There are plenty of good reasons to turn away Amendment 74 to the Colorado Constitution, which is on this November’s ballot.
Created to require state and local governments to reimburse mineral owners for the gas and oil royalties which they would not receive if drilling was prohibited, the addition to the constitution would also freeze most government decisions about the use of private property.
Want to build to a height of 10 stories on a small city street and the city government says no? Send the city a bill. Argue that only one lane in and out of your subdivision is adequate so that you can save in construction costs, and the county says no? Send it a bill. Those are not conditions that are in Coloradans’ best interest.
To meet the initial purpose of the ballot question would be impossible, and would halt drilling. Energy companies are paying hundreds of millions of dollars in royalties across the state, amounts that governments would have no way of coming up with to compensate mineral rights holders. That alone is a reason why we vote NO on 74.
Because this ballot language can be applied to other property issues when governments say no just makes it a hundred times more harmful to property owners and to the state.
Payday lendingWhen borrowing several hundred dollars in a few minutes with little or no credit check is possible, there is probably a reason to be wary.
While the basic interest rate might be close to what a credit card company charges (in Colorado up to 20 percent for the first $300), look out for the add-ons. In Colorado, payday lenders have multiple ways to make money from a relatively small debt. They can add 7.5 percent to the amount above $300 (still not unreasonable), but then can charge a monthly maintenance fee of $30 and as much as 45 percent in an annual finance fee.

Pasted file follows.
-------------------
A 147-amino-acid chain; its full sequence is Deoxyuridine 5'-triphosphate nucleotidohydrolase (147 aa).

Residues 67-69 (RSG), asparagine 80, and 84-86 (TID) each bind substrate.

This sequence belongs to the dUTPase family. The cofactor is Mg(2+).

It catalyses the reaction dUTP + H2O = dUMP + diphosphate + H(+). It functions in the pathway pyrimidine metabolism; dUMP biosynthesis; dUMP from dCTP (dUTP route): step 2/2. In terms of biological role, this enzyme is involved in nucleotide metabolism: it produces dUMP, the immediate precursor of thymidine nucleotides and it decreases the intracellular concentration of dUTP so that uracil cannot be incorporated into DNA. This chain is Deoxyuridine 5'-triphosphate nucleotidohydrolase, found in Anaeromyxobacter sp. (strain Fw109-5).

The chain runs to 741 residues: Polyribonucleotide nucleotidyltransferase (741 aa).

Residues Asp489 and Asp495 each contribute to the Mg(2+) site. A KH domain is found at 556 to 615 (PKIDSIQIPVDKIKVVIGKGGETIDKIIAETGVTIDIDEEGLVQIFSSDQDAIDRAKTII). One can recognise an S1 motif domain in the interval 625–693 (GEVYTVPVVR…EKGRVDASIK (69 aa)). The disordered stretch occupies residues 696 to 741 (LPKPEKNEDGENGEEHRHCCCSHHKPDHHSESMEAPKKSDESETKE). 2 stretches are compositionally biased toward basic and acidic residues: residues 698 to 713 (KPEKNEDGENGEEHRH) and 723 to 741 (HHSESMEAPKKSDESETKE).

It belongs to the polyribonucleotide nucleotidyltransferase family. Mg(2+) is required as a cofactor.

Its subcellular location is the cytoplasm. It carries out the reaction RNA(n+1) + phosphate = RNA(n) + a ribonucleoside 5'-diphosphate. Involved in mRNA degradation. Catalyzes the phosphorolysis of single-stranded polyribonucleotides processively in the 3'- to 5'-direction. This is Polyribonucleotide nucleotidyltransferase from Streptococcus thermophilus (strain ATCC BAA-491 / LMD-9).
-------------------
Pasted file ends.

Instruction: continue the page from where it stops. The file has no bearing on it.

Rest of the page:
As a result, for smaller amounts, repayment could double the amount borrowed.
Eleven states either cap the annual cost of a payday loan at 36 percent or do not allow the loans at all. A YES vote on question 111 on this November’s ballot will set the interest rate cap at 36 percent in Colorado. The fees will no longer be allowed.
Payday lenders, often large regional or national companies, argue that high default rates require the option to set high charges on all loans. That penalizes every small borrower.
Better in our estimation is for the companies to require more in the way of credit evaluations, refusing loans to some rather than to add exorbitant amounts to many or most of their borrowers.
In 2010, the Colorado Legislature partially clamped down on small-amount, short-term lenders by requiring that loans be written for at least six months rather than two months.
That was a step in the right direction. But we’re adding a needed YES vote on the citizen-initiated statutory change, Proposition 111.